President Bush mounted a wooden stool on a stage at a hospital auditorium Thursday and lauded the efficiency and safety of computerizing medical records instead of forcing health care workers to juggle paper and decipher doctors' scribbles.

"Within 10 years, we want most Americans to have electronic health care records -- that means your records," Bush told a supportive audience at Vanderbilt University Medical Center. "You not only save money, you improve the quality of care through the spread of good information. It lets these docs do their jobs; it eases the minds of the patients."

The topic might seem incongruous on a day when the Democratic candidate, Sen. John F. Kerry (Mass.), gave a major address on national security, and with all the crises besetting the administration. But Bush's "conversation on health care information technology" was part of a coordinated effort between the White House and the Bush-Cheney campaign to appeal to suburban swing voters who are technologically savvy.

Bush's senior adviser, Karl Rove, targeted "wired workers" in the administration's first year as one of the groups among whom the president would try to improve his performance in 2004. The focus on medical technology, which Bush included in his January State of the Union address, is also part of an effort by Bush's aides to expand his plans for health care beyond Medicare and reach voters in their thirties and forties.

Last month, the White House put out a policy book titled "A New Generation of American Innovation" that called for promoting hydrogen fuel technology, "transforming health care through health information technology" and speeding up the roll-out of high-speed Internet service.

Three weeks later, Bush-Cheney '04 announced a coalition called "Innovators for Bush," which was launched with a video of testimonials from leading executives in technology, telecommunications and biotechnology. The coalition is part of a campaign program that eventually will set up state-by-state groups aimed at farmers, firefighters, Jewish voters and a few dozen other categories.

Both parties like to talk about technology because it makes voters think about the future, and Kerry's health-care agenda calls for "ensuring all Americans have secure, private electronic medical records by 2008." Kerry spokesman Phil Singer called Bush's Nashville appearance a "hollow, misleading" photo opportunity.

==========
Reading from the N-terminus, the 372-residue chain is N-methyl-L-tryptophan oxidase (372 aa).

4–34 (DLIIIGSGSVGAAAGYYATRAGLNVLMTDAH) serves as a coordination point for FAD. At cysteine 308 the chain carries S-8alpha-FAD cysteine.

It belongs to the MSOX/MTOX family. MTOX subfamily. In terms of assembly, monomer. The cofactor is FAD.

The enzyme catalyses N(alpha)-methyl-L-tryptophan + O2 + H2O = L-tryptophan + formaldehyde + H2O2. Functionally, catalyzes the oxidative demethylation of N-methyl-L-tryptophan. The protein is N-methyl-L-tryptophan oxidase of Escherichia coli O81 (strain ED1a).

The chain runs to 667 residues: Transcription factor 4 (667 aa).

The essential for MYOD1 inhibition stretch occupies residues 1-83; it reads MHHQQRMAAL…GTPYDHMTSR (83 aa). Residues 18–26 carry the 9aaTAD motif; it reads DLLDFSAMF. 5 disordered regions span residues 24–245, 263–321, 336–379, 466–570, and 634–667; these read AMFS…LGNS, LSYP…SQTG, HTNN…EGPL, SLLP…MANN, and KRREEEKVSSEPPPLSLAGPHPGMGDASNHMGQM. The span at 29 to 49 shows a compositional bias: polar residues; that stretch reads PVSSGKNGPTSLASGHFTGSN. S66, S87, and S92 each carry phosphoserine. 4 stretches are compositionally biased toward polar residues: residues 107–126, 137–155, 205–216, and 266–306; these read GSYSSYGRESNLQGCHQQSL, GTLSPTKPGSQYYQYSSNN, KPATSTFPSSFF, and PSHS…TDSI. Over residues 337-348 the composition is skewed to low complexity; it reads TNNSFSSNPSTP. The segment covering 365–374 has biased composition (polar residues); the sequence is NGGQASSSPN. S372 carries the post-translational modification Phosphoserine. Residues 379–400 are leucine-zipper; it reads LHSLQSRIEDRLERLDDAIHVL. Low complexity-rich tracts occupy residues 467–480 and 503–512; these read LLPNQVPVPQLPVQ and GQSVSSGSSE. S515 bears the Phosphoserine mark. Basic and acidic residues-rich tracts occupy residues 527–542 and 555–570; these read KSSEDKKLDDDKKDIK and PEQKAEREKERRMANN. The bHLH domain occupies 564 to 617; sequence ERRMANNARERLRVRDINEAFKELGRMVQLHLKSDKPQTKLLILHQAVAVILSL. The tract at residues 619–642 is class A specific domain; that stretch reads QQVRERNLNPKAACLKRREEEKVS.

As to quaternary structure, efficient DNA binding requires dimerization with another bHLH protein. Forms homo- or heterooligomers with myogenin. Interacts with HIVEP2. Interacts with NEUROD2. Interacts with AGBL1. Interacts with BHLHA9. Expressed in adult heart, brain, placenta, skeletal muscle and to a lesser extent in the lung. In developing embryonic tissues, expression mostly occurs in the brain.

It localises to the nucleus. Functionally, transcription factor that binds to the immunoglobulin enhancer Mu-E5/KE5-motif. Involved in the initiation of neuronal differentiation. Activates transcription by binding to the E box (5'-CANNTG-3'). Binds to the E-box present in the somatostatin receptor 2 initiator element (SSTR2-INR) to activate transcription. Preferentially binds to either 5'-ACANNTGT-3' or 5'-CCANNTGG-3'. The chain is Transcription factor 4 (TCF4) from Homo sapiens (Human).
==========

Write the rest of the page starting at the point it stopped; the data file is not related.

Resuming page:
The talk-show-style event at Vanderbilt was paid for by taxpayers, but the political overtones were obvious. Bush spoke in front of a giant backdrop saying "Better Healthcare, Better Technology." Seated next to him was Jennifer Queen, mother of a 7-year-old who uses a tracheotomy tube and has benefited from Vanderbilt's electronic records program.

"She's here as a mom," Bush said to Queen. To heart patient Bob McNeilly, the president said, "Tell us how electronic records affected you."

"We're at Vanderbilt for a reason," Bush said. "It's because this hospital is, and system is, innovative and different. And it's on the leading edge of change."

The president was in Music City primarily to headline a $1.7 million reception and dinner for the Republican National Committee's Victory 2004 fund, and the technology event was added to produce favorable news coverage in Tennessee.

Bush won the traditionally Democratic state by 4 percentage points in 2000 and is favored in November. But two polls, including one released Monday by Zogby Interactive and the Wall Street Journal, have shown Bush in a statistical tie with Kerry in the state.

Bush began the day with a briefing in the pediatric critical care unit of Vanderbilt Children's Hospital, where a doctor showed how an electronic system had reduced the dosage errors that can plague the paper method.

Democrats sought to embarrass the White House by pointing out that Bush's budget this year proposed freezing some grants that benefit such hospitals, and that the fundraiser was at an insurance industry executive's estate. "Bush Cuts Children's Health While Rewarding HMOs," blared the Daily Mislead, an e-mail newsletter by that is billed as "a daily chronicle of Bush administration distortion."